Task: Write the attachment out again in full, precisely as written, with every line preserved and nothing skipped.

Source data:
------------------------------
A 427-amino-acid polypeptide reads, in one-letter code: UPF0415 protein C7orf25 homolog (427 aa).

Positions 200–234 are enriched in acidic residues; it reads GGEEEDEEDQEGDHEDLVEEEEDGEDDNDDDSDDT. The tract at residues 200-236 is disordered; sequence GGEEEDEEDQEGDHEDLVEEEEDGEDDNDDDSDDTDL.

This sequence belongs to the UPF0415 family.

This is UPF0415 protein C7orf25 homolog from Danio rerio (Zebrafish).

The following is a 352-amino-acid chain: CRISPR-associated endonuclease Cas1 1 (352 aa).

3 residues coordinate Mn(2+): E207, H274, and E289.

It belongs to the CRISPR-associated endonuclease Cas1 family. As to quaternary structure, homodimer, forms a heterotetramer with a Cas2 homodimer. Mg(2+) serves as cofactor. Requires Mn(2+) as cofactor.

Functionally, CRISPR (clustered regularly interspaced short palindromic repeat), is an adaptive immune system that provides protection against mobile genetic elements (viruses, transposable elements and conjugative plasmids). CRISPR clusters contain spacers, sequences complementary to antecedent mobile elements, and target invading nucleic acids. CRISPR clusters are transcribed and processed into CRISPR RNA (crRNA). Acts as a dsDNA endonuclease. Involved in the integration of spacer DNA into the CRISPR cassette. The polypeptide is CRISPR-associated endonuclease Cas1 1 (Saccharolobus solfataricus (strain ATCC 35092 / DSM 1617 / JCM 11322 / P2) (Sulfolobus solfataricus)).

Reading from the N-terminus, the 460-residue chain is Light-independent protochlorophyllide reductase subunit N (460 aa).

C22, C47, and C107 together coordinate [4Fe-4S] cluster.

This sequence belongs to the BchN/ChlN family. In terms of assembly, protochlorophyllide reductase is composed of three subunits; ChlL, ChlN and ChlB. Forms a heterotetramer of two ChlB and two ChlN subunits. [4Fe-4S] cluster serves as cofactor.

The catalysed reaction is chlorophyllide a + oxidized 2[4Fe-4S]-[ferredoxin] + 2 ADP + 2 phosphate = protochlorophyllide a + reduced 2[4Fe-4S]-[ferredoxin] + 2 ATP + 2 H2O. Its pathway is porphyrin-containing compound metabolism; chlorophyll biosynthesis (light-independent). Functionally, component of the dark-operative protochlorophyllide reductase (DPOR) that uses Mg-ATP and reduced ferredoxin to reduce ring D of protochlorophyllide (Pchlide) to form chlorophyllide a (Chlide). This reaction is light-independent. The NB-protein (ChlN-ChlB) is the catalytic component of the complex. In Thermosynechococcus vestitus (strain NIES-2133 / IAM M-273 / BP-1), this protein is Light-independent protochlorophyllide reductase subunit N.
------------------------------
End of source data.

A 427-amino-acid polypeptide reads, in one-letter code: UPF0415 protein C7orf25 homolog (427 aa).

Positions 200–234 are enriched in acidic residues; it reads GGEEEDEEDQEGDHEDLVEEEEDGEDDNDDDSDDT. The tract at residues 200-236 is disordered; sequence GGEEEDEEDQEGDHEDLVEEEEDGEDDNDDDSDDTDL.

This sequence belongs to the UPF0415 family.

This is UPF0415 protein C7orf25 homolog from Danio rerio (Zebrafish).

The following is a 352-amino-acid chain: CRISPR-associated endonuclease Cas1 1 (352 aa).

3 residues coordinate Mn(2+): E207, H274, and E289.

It belongs to the CRISPR-associated endonuclease Cas1 family. As to quaternary structure, homodimer, forms a heterotetramer with a Cas2 homodimer. Mg(2+) serves as cofactor. Requires Mn(2+) as cofactor.

Functionally, CRISPR (clustered regularly interspaced short palindromic repeat), is an adaptive immune system that provides protection against mobile genetic elements (viruses, transposable elements and conjugative plasmids). CRISPR clusters contain spacers, sequences complementary to antecedent mobile elements, and target invading nucleic acids. CRISPR clusters are transcribed and processed into CRISPR RNA (crRNA). Acts as a dsDNA endonuclease. Involved in the integration of spacer DNA into the CRISPR cassette. The polypeptide is CRISPR-associated endonuclease Cas1 1 (Saccharolobus solfataricus (strain ATCC 35092 / DSM 1617 / JCM 11322 / P2) (Sulfolobus solfataricus)).

Reading from the N-terminus, the 460-residue chain is Light-independent protochlorophyllide reductase subunit N (460 aa).

C22, C47, and C107 together coordinate [4Fe-4S] cluster.

This sequence belongs to the BchN/ChlN family. In terms of assembly, protochlorophyllide reductase is composed of three subunits; ChlL, ChlN and ChlB. Forms a heterotetramer of two ChlB and two ChlN subunits. [4Fe-4S] cluster serves as cofactor.

The catalysed reaction is chlorophyllide a + oxidized 2[4Fe-4S]-[ferredoxin] + 2 ADP + 2 phosphate = protochlorophyllide a + reduced 2[4Fe-4S]-[ferredoxin] + 2 ATP + 2 H2O. Its pathway is porphyrin-containing compound metabolism; chlorophyll biosynthesis (light-independent). Functionally, component of the dark-operative protochlorophyllide reductase (DPOR) that uses Mg-ATP and reduced ferredoxin to reduce ring D of protochlorophyllide (Pchlide) to form chlorophyllide a (Chlide). This reaction is light-independent. The NB-protein (ChlN-ChlB) is the catalytic component of the complex. In Thermosynechococcus vestitus (strain NIES-2133 / IAM M-273 / BP-1), this protein is Light-independent protochlorophyllide reductase subunit N.